Blast Injury and Mental Health

Dr. Perl discusses the importance of looking at physical and mental impacts of blast injury together.

A significant part of the symptoms that our blast-exposed service members come home with are behavioral in nature. And there are large variety of these with significant overlap in what has been referred to as PTSD. And there has been this, I guess you could call it debate in terms of how much of blast injury is physical damage and how much is a mental health issue in terms of the mind’s response to this problem. And it’s very clear that when one has experienced blast injury, particularly severe blast injury, that the response of the individual to this involves one’s behavior in terms of mental health issues. And sorting out what is a mental health issue and what is an actual physical injury to the brain has been a difficult thing. We really don’t have the tools for this and I think that some of our findings are going to provide some of those tools, but up until now this has been a very difficult problem. And I don’t want our findings to be misinterpreted, we’re not saying that there aren’t mental health issues here, there are. There are significant ones. But with that is actual physical damage to the brain. And that needs to be taken into account in terms of diagnosis and in particularly in terms of treatment. And for the most part the treatment of mental health issues has been involved in a variety of, if you will, talk therapy and to a certain extent, you know, psychiatric, psychoactive drugs. And we’re not saying that that isn’t appropriate, we think it is appropriate. And can be helpful. But in the same way as the patient with cancer can suffer from severe depression related to that diagnosis, the cancer patient with depression can be helped significantly by seeing a mental health worker and talking about and dealing with the depression. And they can feel better about the diagnosis and the prognosis and the underlying condition. But that therapy, the mental health worker therapy is not going to have any significant effect, we don’t believe, on the cancer cells. They’re still there. That’s the underlying physical problem that needs to be dealt with. And I think it’s a good analogy here in terms of what we’re dealing with. And I think that at times the discussion gets very polarized. It’s a mental health problem. End of story. Or it’s an organic problem. End of story. I think these are overlapping conditions. They are superimposed on each other and we have to dissect out what’s what using data, using evidence, rather than just the discipline one comes from.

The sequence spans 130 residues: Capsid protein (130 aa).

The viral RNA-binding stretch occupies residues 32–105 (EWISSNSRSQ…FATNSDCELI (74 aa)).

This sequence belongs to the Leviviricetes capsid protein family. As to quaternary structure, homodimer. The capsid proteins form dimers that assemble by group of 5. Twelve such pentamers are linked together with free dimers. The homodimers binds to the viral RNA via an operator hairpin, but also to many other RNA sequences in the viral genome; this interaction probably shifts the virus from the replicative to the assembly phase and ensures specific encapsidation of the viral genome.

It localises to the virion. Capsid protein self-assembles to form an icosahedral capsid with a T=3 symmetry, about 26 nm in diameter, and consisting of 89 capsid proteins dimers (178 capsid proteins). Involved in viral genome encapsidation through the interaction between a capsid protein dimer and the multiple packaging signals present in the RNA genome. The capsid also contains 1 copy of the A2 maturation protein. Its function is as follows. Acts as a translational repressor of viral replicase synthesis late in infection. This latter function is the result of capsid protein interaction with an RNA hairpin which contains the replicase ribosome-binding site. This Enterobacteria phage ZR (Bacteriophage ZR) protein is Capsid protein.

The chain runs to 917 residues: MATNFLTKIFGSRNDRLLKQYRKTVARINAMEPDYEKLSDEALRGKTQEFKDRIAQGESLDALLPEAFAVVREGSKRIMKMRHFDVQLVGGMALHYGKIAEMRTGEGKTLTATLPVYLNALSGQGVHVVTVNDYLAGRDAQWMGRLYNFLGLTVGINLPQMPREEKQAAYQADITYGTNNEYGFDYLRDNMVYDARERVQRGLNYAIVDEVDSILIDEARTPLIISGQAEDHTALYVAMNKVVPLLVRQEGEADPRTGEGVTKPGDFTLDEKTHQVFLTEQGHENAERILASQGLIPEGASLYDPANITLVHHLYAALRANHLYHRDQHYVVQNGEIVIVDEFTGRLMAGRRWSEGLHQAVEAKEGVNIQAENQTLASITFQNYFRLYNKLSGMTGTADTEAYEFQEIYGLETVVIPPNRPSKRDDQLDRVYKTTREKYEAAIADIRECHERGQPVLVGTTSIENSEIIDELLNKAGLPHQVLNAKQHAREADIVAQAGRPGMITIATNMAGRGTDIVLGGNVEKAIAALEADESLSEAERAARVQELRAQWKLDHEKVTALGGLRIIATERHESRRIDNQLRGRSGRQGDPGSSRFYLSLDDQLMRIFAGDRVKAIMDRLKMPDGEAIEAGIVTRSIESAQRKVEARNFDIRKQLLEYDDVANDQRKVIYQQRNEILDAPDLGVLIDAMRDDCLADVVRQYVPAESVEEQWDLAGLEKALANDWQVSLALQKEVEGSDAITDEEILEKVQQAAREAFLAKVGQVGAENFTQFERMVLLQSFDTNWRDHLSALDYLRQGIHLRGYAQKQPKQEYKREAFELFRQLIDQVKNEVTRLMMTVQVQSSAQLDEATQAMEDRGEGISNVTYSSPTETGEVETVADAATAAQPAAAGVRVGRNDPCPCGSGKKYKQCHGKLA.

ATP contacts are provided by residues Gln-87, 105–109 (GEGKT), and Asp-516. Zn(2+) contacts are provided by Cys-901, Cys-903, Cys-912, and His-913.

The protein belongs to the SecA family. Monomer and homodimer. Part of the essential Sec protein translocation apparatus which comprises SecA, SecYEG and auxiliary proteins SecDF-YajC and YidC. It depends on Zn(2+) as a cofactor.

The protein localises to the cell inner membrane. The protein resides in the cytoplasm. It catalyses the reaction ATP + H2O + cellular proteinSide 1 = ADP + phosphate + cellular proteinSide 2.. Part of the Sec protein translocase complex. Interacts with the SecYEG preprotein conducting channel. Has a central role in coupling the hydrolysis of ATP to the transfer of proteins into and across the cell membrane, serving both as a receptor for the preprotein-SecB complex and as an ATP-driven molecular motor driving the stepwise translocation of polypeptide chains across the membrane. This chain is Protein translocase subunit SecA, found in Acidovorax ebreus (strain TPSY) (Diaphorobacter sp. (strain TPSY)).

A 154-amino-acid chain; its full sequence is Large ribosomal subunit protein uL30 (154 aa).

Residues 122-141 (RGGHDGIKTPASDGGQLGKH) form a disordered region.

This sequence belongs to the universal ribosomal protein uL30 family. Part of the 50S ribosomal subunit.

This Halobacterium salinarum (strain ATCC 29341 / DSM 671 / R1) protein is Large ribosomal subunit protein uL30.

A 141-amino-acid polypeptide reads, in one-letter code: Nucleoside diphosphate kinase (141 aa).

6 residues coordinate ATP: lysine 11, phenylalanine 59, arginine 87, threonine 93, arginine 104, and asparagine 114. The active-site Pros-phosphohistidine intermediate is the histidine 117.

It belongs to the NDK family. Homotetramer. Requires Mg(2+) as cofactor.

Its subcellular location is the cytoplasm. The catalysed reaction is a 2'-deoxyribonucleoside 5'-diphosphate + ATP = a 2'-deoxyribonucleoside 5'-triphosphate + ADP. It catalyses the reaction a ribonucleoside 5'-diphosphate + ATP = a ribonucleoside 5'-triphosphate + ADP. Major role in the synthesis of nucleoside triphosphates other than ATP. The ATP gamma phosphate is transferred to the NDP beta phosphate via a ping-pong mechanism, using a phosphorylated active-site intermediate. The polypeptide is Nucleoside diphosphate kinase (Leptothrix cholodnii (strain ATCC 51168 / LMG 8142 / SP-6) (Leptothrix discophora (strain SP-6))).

Posted on BrainLine December 13, 2017.
(Photo: Official Marine Corps photo by Sgt. Mark Fayloga/Released)

Comments (1)

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My son shows all signs of TBI & was released from the Army as "personality disorder". He is coping with the many issues by a very strick diet.